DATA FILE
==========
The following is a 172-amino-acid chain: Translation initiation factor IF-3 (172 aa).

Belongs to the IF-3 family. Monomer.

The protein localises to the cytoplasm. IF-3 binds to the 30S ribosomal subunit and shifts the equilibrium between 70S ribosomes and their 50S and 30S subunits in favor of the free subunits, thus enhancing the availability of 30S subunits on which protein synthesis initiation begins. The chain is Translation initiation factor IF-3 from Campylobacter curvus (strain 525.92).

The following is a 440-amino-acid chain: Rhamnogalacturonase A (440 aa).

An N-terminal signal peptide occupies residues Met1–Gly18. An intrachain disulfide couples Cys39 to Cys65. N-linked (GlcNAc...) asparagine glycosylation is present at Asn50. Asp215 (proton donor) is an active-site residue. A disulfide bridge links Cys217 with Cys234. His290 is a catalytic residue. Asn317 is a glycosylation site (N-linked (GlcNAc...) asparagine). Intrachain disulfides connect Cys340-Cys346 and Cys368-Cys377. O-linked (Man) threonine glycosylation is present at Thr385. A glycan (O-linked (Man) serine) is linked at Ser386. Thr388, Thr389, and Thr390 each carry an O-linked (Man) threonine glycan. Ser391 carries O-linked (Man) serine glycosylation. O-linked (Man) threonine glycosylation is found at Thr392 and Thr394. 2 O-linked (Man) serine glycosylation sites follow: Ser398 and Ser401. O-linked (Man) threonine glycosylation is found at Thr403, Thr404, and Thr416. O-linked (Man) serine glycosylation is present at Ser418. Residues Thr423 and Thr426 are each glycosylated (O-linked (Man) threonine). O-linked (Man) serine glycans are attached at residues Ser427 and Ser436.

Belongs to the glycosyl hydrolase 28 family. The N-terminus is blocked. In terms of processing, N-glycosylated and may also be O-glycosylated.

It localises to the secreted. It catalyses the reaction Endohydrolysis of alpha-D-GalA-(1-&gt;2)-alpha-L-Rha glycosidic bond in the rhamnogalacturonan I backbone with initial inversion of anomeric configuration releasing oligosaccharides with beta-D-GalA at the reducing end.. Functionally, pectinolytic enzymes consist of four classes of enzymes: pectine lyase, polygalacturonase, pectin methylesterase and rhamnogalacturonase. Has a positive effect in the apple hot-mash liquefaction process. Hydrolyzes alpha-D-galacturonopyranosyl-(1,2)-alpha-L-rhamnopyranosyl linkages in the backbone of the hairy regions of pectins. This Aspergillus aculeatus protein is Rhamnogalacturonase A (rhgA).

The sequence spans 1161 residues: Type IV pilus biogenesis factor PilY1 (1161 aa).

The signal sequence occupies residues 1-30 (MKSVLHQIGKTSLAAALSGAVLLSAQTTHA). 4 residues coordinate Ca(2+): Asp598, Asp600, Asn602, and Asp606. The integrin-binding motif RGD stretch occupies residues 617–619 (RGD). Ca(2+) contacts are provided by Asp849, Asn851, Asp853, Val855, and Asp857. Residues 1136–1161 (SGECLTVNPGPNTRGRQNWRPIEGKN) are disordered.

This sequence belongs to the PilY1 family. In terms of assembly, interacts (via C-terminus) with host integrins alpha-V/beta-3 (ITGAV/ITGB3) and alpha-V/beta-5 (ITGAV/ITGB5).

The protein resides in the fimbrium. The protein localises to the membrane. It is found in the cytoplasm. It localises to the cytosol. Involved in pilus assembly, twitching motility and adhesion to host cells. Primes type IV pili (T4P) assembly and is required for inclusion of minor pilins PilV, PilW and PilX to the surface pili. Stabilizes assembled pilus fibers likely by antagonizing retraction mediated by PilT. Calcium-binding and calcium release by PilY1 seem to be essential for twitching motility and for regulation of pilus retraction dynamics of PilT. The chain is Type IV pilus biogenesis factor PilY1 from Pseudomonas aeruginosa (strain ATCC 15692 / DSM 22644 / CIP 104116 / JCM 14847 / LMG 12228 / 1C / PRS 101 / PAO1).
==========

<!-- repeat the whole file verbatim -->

The following is a 172-amino-acid chain: Translation initiation factor IF-3 (172 aa).

Belongs to the IF-3 family. Monomer.

The protein localises to the cytoplasm. IF-3 binds to the 30S ribosomal subunit and shifts the equilibrium between 70S ribosomes and their 50S and 30S subunits in favor of the free subunits, thus enhancing the availability of 30S subunits on which protein synthesis initiation begins. The chain is Translation initiation factor IF-3 from Campylobacter curvus (strain 525.92).

The following is a 440-amino-acid chain: Rhamnogalacturonase A (440 aa).

An N-terminal signal peptide occupies residues Met1–Gly18. An intrachain disulfide couples Cys39 to Cys65. N-linked (GlcNAc...) asparagine glycosylation is present at Asn50. Asp215 (proton donor) is an active-site residue. A disulfide bridge links Cys217 with Cys234. His290 is a catalytic residue. Asn317 is a glycosylation site (N-linked (GlcNAc...) asparagine). Intrachain disulfides connect Cys340-Cys346 and Cys368-Cys377. O-linked (Man) threonine glycosylation is present at Thr385. A glycan (O-linked (Man) serine) is linked at Ser386. Thr388, Thr389, and Thr390 each carry an O-linked (Man) threonine glycan. Ser391 carries O-linked (Man) serine glycosylation. O-linked (Man) threonine glycosylation is found at Thr392 and Thr394. 2 O-linked (Man) serine glycosylation sites follow: Ser398 and Ser401. O-linked (Man) threonine glycosylation is found at Thr403, Thr404, and Thr416. O-linked (Man) serine glycosylation is present at Ser418. Residues Thr423 and Thr426 are each glycosylated (O-linked (Man) threonine). O-linked (Man) serine glycans are attached at residues Ser427 and Ser436.

Belongs to the glycosyl hydrolase 28 family. The N-terminus is blocked. In terms of processing, N-glycosylated and may also be O-glycosylated.

It localises to the secreted. It catalyses the reaction Endohydrolysis of alpha-D-GalA-(1-&gt;2)-alpha-L-Rha glycosidic bond in the rhamnogalacturonan I backbone with initial inversion of anomeric configuration releasing oligosaccharides with beta-D-GalA at the reducing end.. Functionally, pectinolytic enzymes consist of four classes of enzymes: pectine lyase, polygalacturonase, pectin methylesterase and rhamnogalacturonase. Has a positive effect in the apple hot-mash liquefaction process. Hydrolyzes alpha-D-galacturonopyranosyl-(1,2)-alpha-L-rhamnopyranosyl linkages in the backbone of the hairy regions of pectins. This Aspergillus aculeatus protein is Rhamnogalacturonase A (rhgA).

The sequence spans 1161 residues: Type IV pilus biogenesis factor PilY1 (1161 aa).

The signal sequence occupies residues 1-30 (MKSVLHQIGKTSLAAALSGAVLLSAQTTHA). 4 residues coordinate Ca(2+): Asp598, Asp600, Asn602, and Asp606. The integrin-binding motif RGD stretch occupies residues 617–619 (RGD). Ca(2+) contacts are provided by Asp849, Asn851, Asp853, Val855, and Asp857. Residues 1136–1161 (SGECLTVNPGPNTRGRQNWRPIEGKN) are disordered.

This sequence belongs to the PilY1 family. In terms of assembly, interacts (via C-terminus) with host integrins alpha-V/beta-3 (ITGAV/ITGB3) and alpha-V/beta-5 (ITGAV/ITGB5).

The protein resides in the fimbrium. The protein localises to the membrane. It is found in the cytoplasm. It localises to the cytosol. Involved in pilus assembly, twitching motility and adhesion to host cells. Primes type IV pili (T4P) assembly and is required for inclusion of minor pilins PilV, PilW and PilX to the surface pili. Stabilizes assembled pilus fibers likely by antagonizing retraction mediated by PilT. Calcium-binding and calcium release by PilY1 seem to be essential for twitching motility and for regulation of pilus retraction dynamics of PilT. The chain is Type IV pilus biogenesis factor PilY1 from Pseudomonas aeruginosa (strain ATCC 15692 / DSM 22644 / CIP 104116 / JCM 14847 / LMG 12228 / 1C / PRS 101 / PAO1).